Rules without representation
What about regulation without representation? Is that not just as injurious and insufferable as the taxation without representation many Americans view as one of the straws that broke the colonists’ backs in 1776, leading to the Declaration of Independence?
Gathered in Philadelphia during the hot summer that year, our ancestors’ representatives to the Continental Congress used the Declaration to list in detail their complaints against the British king and parliament. Among them was “imposing Taxes on us without our Consent.”
But the Founders, more farsighted than they often are given credit for, anticipated the modern, federally based regulatory state, too. Specifically, they complained in the Declaration that King George III and the British Parliament had suspended local legislatures here, then “declaring themselves invested with Power to legislate for us in all Cases whatsoever.”
Here’s the thing, though: The Founders’ hope — not unquestioned even then, it should be noted — was that an indigenous Congress would be more responsive to its constituents’ needs and desires.
What happened instead was a gradual ceding of enormous power to the executive branch, by the very Congress that was supposed to watch out for us. And in some ways, the executive branch is being forced by the courts to use that power, even if those in office decide doing so is overstepping their authority. It is as if King George III had reconsidered, decided some policy annoying to the colonists should be rescinded, but was told by the English courts that he couldn’t do that because his predecessor would have disagreed.
Here’s what happened, beginning more than 50 years ago: Many members of Congress decided they favored heavyhanded environmental regulations, but didn’t want to take the flak for passing specific laws establishing them. So, they enacted the Clean Air Act in 1963. In 1970, with then-President Richard Nixon’s blessing, they amended the measure to give the Environmental Protection Agency sweeping power. Later legislation extended the agency’s mandate to water and ground quality.
Most laws detail a specific purpose and include provisions enabling the bureaucrats to achieve it. Environmental quality laws are different: In essence, they permit the EPA to decide what air, water and ground quality is desired, then do whatever it takes to meet that in-house standard. Congress doesn’t have to lift a finger.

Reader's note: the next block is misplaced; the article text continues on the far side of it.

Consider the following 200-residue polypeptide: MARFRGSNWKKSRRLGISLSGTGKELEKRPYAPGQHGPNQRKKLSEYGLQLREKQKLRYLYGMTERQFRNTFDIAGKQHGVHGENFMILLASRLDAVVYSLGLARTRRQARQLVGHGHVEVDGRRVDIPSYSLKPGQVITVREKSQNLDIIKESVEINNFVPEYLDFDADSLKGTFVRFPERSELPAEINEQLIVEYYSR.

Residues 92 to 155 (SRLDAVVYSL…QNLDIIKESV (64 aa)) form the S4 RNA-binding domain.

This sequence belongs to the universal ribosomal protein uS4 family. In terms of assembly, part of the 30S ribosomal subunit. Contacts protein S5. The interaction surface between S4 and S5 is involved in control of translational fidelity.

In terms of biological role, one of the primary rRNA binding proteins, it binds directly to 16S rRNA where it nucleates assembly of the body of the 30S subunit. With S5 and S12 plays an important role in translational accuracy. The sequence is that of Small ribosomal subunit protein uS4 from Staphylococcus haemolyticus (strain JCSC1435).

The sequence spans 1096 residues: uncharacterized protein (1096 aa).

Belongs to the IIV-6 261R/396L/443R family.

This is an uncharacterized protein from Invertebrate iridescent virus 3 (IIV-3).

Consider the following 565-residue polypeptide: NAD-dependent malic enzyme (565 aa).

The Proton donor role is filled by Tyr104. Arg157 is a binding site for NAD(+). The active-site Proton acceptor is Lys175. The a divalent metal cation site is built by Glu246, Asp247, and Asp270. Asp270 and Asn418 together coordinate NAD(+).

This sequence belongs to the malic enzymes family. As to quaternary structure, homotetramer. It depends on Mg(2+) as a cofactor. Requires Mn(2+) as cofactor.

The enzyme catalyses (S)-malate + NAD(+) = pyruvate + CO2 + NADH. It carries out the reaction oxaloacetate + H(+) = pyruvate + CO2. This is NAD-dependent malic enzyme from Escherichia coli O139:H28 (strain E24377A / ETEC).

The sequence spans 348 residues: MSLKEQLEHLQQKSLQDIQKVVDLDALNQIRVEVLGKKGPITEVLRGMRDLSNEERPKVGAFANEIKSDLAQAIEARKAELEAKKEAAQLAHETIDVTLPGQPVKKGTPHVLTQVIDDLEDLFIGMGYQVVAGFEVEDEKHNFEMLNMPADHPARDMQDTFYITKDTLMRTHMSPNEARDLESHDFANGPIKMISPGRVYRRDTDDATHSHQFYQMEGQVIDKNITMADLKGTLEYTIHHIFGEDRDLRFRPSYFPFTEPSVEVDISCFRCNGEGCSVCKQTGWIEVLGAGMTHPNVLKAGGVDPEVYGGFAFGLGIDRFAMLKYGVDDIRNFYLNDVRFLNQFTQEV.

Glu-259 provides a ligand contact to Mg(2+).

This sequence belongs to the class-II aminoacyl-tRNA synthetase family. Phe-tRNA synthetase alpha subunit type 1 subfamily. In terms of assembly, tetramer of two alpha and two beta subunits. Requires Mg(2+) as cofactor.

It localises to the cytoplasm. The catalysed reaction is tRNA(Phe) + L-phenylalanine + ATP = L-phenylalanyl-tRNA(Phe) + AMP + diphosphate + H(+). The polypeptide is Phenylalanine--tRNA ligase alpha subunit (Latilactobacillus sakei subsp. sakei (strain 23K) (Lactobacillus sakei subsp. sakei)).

So when an EPA action is appealed to the courts, judges often rule, in effect, that the EPA is right because the EPA says it’s right.
That can result in strange twists, as occurred a few days ago when a federal appeals court ruled on a decision by new EPA officials, backed by President Donald Trump, to suspend enforcement of Obama-era methane rules for two years.
Can’t do it, the court ruled.
So, because a group of bureaucrats at one point in time decided they had the authority to enforce the methane rules, EPA officials henceforth must do that.
Crazy? You bet. But blame Congress for giving the EPA that power, then refusing to take it away. The Declaration of Independence has a term for such abuse: “Attempts by (the British) Legislature to extend an unwarrantable Jurisdiction over us.”
In 1776, Americans had no way other than declaring independence to deal with that. Now, we can vote irresponsible lawmakers out. The question is, will we?
Last week’s column contained an error, for which I apologize. In discussing electricity rates, I stated prices per kilowatt hour — when they should have been per 100 kilowatt hours.
Nevertheless, the bottom line of the column, that electricity prices in West Virginia have climbed far faster than those elsewhere, remains correct.
Here in the Mountain State, the average price of electricity in March 2007 was $5.17 per 100 kilowatt hours. By this March, it had shot up to $9.20 per 100 kilowatt hours — a 77.9-percent increase. That compares to an average 17.5-percent increase for the nation as a whole.
Mike Myer is the executive editor at the Wheeling Intelligencer and Wheeling News-Register. Myer can be reached at email@example.com.